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Sunday, 23 December, 2001, 03:19 GMT
Afghan convoy bombing row grows
Bullet-ridden vehicle
Up to 60 people were killed, villagers say
Villagers in eastern Afghanistan say dozens of civilians were killed when a convoy of vehicles carrying tribal elders to the inauguration of Hamid Karzai's interim government was bombed by American warplanes.

The people who got hit were going to congratulate Karzai on the transfer of power

Villager Khodai Noor
Residents of Asmani Kilai in Paktia province told a Reuters news agency television crew that the air strikes, which lasted seven hours from Thursday night into Friday morning, killed up to 60 people and destroyed 15 vehicles.

About 10 houses and a mosque were also destroyed, they said.

The television crew saw bullet-riddled vehicles and people salvaging possessions from the rubble of their homes.

General Tommy Franks, commander of US forces in Afghanistan
General Franks: "We believe it was a bad convoy"
The United States continues to insist that its planes attacked a convoy that was carrying leaders of the former Taleban regime - or its allies in Osama Bin Laden's al-Qaeda terror network - and had opened fire with anti-aircraft missiles.

Villager Khodai Noor said: "The people who got hit were going to congratulate Karzai on the transfer of power.

"There are no members of al-Qaeda or supporters of Bin Laden here."

He suggested that a local warlord might deliberately have misinformed US forces - telling them by satellite phone that the convoy was carrying al-Qaeda leaders - to settle a score.

The commander of US forces in Afghanistan, General Tommy Franks, said an investigation was under way.

AC-130 gunship
AC-130 gunships, along with fighter jets, attacked the convoy
But he defended the pilots' actions, saying: "Friendly forces don't fire surface-to-air missiles at you. We believe it was a bad convoy. We have reason to believe it was a good target."

However, the BBC's Ian McWilliam in the Afghan capital, Kabul, says it seems unlikely that al-Qaeda fighters would travel in such a long convoy in areas they knew were being watched by American planes.

Mr Karzai, the new prime minister, said he would check reports of the attack but did not believe tribal chiefs had been bombed.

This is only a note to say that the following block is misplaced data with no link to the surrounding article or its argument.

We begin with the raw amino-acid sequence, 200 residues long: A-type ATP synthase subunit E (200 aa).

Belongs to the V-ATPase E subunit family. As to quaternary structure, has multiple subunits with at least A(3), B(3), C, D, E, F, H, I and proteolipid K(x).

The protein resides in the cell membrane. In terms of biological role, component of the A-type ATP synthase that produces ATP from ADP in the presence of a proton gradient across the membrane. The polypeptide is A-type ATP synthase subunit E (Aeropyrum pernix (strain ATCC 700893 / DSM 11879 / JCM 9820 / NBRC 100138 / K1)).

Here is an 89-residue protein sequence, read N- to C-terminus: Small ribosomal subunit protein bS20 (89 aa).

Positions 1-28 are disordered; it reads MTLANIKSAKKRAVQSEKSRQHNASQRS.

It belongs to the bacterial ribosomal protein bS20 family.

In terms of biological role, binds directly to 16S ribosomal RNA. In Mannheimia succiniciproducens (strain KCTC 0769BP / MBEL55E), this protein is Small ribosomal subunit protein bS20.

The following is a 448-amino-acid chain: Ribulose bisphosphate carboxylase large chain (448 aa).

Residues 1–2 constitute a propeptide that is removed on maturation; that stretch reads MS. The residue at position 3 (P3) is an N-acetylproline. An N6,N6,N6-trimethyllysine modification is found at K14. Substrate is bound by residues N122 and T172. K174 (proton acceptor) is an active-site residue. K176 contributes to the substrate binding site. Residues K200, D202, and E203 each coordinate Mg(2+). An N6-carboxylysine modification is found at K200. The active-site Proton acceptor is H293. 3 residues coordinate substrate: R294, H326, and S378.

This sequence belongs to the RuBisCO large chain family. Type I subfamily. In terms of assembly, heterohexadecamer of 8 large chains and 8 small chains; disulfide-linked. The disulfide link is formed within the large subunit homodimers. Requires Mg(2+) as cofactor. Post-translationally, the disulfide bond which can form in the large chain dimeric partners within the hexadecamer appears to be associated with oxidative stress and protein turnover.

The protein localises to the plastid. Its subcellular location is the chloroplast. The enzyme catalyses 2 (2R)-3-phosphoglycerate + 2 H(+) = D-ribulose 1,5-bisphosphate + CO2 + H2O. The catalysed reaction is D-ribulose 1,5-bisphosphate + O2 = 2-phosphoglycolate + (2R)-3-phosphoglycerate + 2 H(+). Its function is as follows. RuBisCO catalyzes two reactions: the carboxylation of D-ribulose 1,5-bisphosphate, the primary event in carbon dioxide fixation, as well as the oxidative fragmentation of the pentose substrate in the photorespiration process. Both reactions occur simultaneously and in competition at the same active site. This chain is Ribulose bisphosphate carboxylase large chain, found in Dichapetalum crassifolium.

"If they were al-Qaeda members then they were not tribal chiefs," he told reporters.

The villagers' account tallies with that of a delegation of tribal leaders from the eastern town of Gardez who attended Saturday's inauguration ceremony in Kabul.

They said they had expected to be joined by a convoy from the town of Khost, but it never arrived after it was attacked by US aircraft and 65 people were killed.

Hunt for Bin Laden

US forces in eastern Afghanistan continue to search for Bin Laden - the man suspected of masterminding the 11 September terror attacks on New York and Washington.

Anti-Taleban Afghan forces took control of the Tora Bora cave complex last week.

There is a great possibility that he (Bin Laden) may have lost his life

President Musharraf
Pakistani President Pervez Musharraf, who is visiting China, expressed confidence that Bin Laden had not slipped over the border into Pakistan.

He said there was a "great possibility" that the al-Qaeda leader was dead.

General Musharraf said Pakistan would hand Bin Laden over to the US if he was caught.

"He's not in Pakistan, of that we are reasonably sure," General Musharraf told Chinese state television. "But we can't be 100% sure.

"Maybe he is dead because of all the operations that have been conducted, the bombardment of all the caves. There is a great possibility that he may have lost his life there."

The BBC's Ian MacWilliam
"The Pentagon says the convoy they hit was one of Taleban fighters"
US Central Command spokesman Brad Lowell
"We are sure this was a military target"
Reuters correspondent Paul Homes
"According to the villagers, they were unarmed tribal leaders"
See also:

23 Dec 01 | Europe
Germany approves Afghan force
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